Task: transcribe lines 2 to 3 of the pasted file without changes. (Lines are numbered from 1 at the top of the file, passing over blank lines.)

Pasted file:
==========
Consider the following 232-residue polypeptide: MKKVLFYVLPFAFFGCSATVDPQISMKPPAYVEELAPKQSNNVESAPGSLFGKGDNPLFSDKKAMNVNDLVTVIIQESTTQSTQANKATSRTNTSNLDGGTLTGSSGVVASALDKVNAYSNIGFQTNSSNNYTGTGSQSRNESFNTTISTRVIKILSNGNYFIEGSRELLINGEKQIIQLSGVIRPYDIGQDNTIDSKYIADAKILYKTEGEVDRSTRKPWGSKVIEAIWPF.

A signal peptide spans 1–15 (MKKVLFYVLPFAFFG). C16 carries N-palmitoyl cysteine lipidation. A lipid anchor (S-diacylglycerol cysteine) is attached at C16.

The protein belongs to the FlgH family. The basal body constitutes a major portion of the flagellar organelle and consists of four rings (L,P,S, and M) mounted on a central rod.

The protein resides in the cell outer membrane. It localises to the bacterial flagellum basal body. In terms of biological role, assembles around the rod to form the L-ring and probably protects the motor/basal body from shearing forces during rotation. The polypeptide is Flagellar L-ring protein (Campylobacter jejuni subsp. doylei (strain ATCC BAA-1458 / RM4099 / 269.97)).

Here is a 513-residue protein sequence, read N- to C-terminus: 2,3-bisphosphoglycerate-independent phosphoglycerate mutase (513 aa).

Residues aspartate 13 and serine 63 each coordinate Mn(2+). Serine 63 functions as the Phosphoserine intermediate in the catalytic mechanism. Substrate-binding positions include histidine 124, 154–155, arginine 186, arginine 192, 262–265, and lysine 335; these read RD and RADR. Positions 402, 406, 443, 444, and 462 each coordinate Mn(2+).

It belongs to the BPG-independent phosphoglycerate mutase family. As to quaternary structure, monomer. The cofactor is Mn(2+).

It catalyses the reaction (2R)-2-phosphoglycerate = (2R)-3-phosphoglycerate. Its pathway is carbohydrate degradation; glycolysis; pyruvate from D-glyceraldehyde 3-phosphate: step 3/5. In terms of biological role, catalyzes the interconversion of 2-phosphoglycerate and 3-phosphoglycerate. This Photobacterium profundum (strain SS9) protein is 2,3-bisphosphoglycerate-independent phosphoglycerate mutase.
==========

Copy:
A signal peptide spans 1–15 (MKKVLFYVLPFAFFG). C16 carries N-palmitoyl cysteine lipidation. A lipid anchor (S-diacylglycerol cysteine) is attached at C16.

The protein belongs to the FlgH family. The basal body constitutes a major portion of the flagellar organelle and consists of four rings (L,P,S, and M) mounted on a central rod.